Series: Charles Lenox #10
Published by Minotaur Books Genres: Historical Mystery
Source: the publisher
Also in this series: An Old Betrayal, The Laws of Murder, A Beautiful Blue Death, The September Society, The Fleet Street Murders, Home By Nightfall, The Woman in the Water, Gone Before Christmas
Also by this author: An Old Betrayal, The Laws of Murder, A Beautiful Blue Death, The September Society, The Fleet Street Murders, Home By Nightfall, The Woman in the Water, Gone Before Christmas
Charles Lenox has received a cryptic plea for help from an old Harrow schoolmate, Gerald Leigh, but when he looks into the matter he finds that his friend has suddenly disappeared. As boys they had shared a secret: a bequest from a mysterious benefactor had smoothed Leigh’s way into the world after the death of his father. Lenox, already with a passionate interest in detective work, made discovering the benefactor's identity his first case – but was never able to solve it.
Now, years later, Leigh has been the recipient of a second, even more generous bequest. Is it from the same anonymous sponsor? Or is the money poisoned by ulterior motives? Leigh’s disappearance suggests the latter, and as Lenox tries, desperately, to save his friend’s life, he’s forced into confrontations with both the most dangerous of east end gangs and the far more genteel denizens of the illustrious Royal Society. When someone close to the bequest dies, Lenox must finally delve deep into the past to uncover at last the identity of the person who is either his friend’s savior – or his lethal enemy.
I received a review copy of this book from the publisher.
Charles Lenox’s first case, never solved, is reopened when his old school friend Gerald Leigh is left a legacy by perhaps the same unnamed benefactor who, decades before, had paid his fees for Harrow. Coincidentally and equally mysteriously, however, there are several attempts on Leigh’s life. Leigh, now a distinguished scientist working on microbes, seems an unlikely target for murder, unless it has something to do with his inheritance. Charles, concerned for Leigh’s safety, takes up the case pro bono, and applies his usual blend of quiet but keen observation, steady determination, and flashes of insight to solve it.
Meanwhile, a break-in (or perhaps a break-out?) at Parliament creates occasion for a disagreement between Lenox’s partners, Lord John Dallington and Polly Buchanan — a quarrel that threatens the as-yet-unacknowledged affection between the two. And things are not quite right between Charles and his wife, Lady Jane, either; she seems unaccountably sad, and Charles hasn’t the least notion why.
I particularly enjoyed the glimpses into Charles’s boyhood, and the resumption of his and Leigh’s friendship in middle age. Most of the book’s “present” scenes are set in 1870s London, and Finch describes it well, from the paperboy shouting on the corner to the differences between Mayfair and the East End. There’s a nice balance between action and contemplation, and I appreciated the appearance of Inspector Frost of Scotland Yard, who is more respectful of Lenox’s abilities and open to his participation than some of Frost’s colleagues.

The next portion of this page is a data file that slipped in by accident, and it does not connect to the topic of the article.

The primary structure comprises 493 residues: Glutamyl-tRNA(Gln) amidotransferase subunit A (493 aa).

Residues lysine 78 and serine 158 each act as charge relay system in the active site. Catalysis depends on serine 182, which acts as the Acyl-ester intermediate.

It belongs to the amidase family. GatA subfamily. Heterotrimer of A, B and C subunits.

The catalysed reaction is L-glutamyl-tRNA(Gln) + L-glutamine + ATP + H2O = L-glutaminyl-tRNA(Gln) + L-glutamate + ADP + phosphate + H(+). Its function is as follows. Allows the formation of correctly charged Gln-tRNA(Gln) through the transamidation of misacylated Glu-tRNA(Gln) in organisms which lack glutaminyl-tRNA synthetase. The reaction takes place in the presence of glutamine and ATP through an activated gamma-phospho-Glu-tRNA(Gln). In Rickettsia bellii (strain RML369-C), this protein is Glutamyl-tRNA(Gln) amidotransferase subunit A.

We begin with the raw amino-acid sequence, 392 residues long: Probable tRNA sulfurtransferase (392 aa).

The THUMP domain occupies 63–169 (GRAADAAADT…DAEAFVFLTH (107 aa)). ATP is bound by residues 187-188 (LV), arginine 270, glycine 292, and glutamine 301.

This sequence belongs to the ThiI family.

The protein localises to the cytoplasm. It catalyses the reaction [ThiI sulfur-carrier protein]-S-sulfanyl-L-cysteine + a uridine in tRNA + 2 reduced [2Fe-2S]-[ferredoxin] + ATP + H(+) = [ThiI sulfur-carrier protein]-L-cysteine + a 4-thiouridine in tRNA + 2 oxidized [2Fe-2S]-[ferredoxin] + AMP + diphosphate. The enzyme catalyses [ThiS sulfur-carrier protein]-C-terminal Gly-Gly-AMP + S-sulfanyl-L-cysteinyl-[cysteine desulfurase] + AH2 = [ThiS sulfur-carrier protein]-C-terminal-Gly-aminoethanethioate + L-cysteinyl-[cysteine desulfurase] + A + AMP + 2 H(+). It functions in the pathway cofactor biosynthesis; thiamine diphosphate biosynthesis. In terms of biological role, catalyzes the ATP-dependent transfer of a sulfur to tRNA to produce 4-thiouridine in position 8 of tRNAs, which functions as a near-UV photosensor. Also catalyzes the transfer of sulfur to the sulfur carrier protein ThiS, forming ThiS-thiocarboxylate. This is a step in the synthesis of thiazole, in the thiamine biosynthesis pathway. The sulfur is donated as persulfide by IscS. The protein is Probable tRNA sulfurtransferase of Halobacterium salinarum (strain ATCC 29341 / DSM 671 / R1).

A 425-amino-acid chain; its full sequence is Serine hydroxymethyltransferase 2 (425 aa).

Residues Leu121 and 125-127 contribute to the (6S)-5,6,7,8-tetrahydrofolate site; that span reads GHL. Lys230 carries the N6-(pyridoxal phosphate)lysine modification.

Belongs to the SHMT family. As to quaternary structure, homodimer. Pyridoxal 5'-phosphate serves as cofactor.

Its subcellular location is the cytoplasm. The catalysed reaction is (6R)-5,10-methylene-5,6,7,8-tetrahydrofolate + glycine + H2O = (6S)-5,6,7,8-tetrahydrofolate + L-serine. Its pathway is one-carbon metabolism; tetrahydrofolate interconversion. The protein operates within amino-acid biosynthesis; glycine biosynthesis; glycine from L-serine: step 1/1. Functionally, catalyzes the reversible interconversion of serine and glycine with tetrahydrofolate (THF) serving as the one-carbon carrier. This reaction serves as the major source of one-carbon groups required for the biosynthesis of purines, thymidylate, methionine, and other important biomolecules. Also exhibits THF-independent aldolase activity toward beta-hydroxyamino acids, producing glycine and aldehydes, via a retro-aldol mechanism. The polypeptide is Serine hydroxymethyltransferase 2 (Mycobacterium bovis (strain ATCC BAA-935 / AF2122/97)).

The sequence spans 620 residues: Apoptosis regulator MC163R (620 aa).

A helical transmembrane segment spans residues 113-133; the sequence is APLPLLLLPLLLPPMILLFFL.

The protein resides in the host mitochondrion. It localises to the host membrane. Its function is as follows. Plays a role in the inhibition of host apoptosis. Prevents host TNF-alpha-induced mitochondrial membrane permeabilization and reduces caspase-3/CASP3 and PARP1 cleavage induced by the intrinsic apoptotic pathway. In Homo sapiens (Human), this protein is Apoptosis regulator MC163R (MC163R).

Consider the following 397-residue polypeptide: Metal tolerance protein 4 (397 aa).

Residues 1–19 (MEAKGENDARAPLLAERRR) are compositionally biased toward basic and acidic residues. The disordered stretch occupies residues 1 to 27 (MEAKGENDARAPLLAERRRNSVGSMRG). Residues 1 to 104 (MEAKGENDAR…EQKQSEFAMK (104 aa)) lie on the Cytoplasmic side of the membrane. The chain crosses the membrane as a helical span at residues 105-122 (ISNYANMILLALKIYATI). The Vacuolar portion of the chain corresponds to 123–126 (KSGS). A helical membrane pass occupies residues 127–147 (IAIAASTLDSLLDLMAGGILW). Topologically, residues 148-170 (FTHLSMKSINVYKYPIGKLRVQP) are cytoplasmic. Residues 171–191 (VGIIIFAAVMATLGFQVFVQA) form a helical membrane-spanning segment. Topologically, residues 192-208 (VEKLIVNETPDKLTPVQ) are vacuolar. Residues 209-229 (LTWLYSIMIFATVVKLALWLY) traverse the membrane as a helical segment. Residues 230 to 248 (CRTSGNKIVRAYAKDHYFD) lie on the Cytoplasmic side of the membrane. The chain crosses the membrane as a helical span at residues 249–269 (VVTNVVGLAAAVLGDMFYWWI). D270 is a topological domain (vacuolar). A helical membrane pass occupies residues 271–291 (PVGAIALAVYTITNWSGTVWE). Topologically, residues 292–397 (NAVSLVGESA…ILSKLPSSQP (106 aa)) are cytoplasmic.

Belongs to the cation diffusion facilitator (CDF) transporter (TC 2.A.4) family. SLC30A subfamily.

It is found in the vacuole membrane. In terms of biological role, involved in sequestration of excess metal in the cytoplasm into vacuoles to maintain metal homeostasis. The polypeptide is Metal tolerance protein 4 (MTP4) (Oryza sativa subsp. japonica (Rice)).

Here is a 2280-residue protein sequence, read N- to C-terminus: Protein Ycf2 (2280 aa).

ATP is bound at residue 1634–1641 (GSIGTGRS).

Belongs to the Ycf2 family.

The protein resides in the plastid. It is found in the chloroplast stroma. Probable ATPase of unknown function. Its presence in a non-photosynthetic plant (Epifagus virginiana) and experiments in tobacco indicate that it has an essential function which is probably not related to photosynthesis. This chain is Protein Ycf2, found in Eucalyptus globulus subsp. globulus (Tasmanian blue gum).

The solution to this mystery caught me by surprise, though when I went back and looked, there were one or two hints earlier in the book. It’s not a case of the author not playing fair with the reader; some of the necessary pieces of information don’t surface until quite late in the novel, so Lenox (through whose eyes we see, courtesy of the third-person-limited narration) doesn’t know them either. Everything he learns, we learn, though we’re not always privy to his thought processes or conclusions.
Finch’s Lenox novels are ingenious puzzles, cleverly plotted, but they never neglect the human element. Finch writes with a kind of sober formality, his prose almost Victorian in its diction, yet without the flowery excesses of much of the literature of that age. Yet the quiet sensitivity and compassion of his gentleman detective infuses the entire series, giving the novels a quiet warmth.
I’ve read and enjoyed 7 of the 10 Lenox mysteries so far, and have been impressed not only with the quality of Charles Finch’s writing, but also his consistency. 4 stars is the lowest I’ve given his books; most, like this one, have deserved 4.5 stars. (And I rate conservatively. A book has to be phenomenal, or a favorite for repeated re-reading, to get a 5.) Each can be read as a stand-alone, but the series does follow Charles’s career and private life over time, so you may prefer to read the books in order.
Reading this book contributed to these challenges:
- Cruisin' Thru the Cozies 2016